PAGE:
I analyzed two sets of the same 583 vegetation plots (0.25–10 m2) and 97 plant taxa sampled in 1993 and 2001 in the Peace-Athabasca Delta (PAD), northern Alberta, Canada. Cluster analyses and Bray-Curtis ordinations were used to examine relationships between environmental and biological factors and wetland community changes over a flood-drawdown cycle. While water regime was key to explaining variation in the vegetation, the vegetation gradients were complex. Vegetation structure, bison grazing, and landscape attributes such as distance to nearest major river, relative elevation, and geographic location within the PAD also played significant roles in explaining variation in the vegetation. Autocorrelations among physical and biological factors indicate that the physical and biological regimes were integrated. The importance of environmental and biological variables in explaining vegetation variation changed from pre- to post-flood. The 1993 and 2001 vegetation matrices were positively associated, indicating that by 2001 the vegetation had returned to a state similar to that of 1993. Overall, 35% of the plots remained within the same cluster type from 1993 to 2001. Eight of the 25 cluster groups and 53% of all plots occupied the middle of environmental and biological gradients. There was a higher diversity of wet graminoid communities than there was of dry woody communities. Species turnover, unpredictable processes, and overlap in ecological tolerances impart an irreducible stochasticity to the vegetation at the plot scale. The future of the PAD's vegetation and biota are uncertain due to the combined effects of climate change, wildfire, exotic species, water allocations, and discharge of contaminants and saline waters from the tar sands industry. Other than in areas of local infestation, weeds remain a minor cause for concern but without a transition to cooler, moister conditions, weeds may rise in dominance and affect the future of the ecosystem.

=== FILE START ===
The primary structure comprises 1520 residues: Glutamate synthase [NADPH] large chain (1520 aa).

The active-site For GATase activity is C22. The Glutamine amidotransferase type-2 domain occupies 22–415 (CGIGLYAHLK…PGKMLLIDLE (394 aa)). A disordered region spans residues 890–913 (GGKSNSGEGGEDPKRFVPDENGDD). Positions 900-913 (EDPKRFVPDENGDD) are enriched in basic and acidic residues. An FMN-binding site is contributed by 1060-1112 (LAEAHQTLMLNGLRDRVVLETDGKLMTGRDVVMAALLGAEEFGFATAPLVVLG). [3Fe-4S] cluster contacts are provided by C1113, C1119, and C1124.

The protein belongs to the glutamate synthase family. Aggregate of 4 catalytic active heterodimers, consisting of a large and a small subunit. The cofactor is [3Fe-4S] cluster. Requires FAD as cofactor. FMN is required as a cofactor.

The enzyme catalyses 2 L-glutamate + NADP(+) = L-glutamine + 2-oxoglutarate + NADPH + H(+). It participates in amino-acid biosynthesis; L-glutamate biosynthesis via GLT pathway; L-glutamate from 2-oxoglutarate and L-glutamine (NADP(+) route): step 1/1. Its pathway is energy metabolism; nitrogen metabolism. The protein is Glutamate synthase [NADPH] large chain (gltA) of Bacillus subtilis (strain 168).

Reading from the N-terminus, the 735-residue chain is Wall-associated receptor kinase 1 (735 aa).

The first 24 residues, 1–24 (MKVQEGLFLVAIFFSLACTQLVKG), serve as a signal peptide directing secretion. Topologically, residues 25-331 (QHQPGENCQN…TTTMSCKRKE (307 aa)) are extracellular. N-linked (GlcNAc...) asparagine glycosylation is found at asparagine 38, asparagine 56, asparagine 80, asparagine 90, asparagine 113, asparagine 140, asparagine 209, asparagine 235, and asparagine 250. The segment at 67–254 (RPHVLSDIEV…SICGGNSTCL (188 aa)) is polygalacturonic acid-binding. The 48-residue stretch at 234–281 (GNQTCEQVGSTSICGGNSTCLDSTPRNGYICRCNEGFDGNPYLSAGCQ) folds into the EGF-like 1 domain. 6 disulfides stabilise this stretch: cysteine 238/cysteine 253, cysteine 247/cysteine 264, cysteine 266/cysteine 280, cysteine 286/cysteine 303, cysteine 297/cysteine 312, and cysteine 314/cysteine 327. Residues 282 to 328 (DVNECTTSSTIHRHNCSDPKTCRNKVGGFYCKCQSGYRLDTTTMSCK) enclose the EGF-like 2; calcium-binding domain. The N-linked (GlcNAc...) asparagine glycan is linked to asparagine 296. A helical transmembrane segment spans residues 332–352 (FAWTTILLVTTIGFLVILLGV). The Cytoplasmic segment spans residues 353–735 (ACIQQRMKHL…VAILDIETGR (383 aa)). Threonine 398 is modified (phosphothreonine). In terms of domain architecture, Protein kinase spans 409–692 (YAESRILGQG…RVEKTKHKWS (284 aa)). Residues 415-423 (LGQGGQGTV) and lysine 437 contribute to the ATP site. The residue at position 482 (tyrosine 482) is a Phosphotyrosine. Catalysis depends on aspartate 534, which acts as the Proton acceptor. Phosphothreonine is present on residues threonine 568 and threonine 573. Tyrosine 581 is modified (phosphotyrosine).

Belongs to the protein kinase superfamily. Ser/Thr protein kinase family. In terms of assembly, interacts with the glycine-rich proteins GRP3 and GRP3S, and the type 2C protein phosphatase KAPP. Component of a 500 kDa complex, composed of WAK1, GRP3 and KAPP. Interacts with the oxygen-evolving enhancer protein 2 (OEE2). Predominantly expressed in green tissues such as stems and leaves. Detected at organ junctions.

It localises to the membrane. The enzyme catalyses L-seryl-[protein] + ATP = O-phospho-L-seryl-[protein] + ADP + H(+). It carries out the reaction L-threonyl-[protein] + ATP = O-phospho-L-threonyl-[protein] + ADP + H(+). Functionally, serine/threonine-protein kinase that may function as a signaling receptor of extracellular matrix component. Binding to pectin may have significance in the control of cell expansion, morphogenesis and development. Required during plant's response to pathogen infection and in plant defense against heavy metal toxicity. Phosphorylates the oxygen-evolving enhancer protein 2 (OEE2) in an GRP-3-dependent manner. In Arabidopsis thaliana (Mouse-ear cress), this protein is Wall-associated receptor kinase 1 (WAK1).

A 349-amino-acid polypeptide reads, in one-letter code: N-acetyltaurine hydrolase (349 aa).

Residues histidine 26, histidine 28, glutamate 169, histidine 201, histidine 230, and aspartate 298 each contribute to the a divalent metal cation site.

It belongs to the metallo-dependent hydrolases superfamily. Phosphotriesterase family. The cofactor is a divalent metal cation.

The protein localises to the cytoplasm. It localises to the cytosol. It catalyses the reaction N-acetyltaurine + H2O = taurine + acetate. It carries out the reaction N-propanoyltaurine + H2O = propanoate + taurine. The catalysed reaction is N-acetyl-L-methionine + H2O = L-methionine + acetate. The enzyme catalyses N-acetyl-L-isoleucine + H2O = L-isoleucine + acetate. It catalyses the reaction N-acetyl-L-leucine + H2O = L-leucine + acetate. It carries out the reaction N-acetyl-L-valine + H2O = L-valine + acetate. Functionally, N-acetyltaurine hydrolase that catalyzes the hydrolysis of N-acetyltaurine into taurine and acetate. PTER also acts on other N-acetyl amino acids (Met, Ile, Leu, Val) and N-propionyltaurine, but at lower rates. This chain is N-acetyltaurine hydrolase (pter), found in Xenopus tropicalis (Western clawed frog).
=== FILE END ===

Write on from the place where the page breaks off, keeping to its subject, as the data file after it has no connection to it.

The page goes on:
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Vol. 28 • No. 2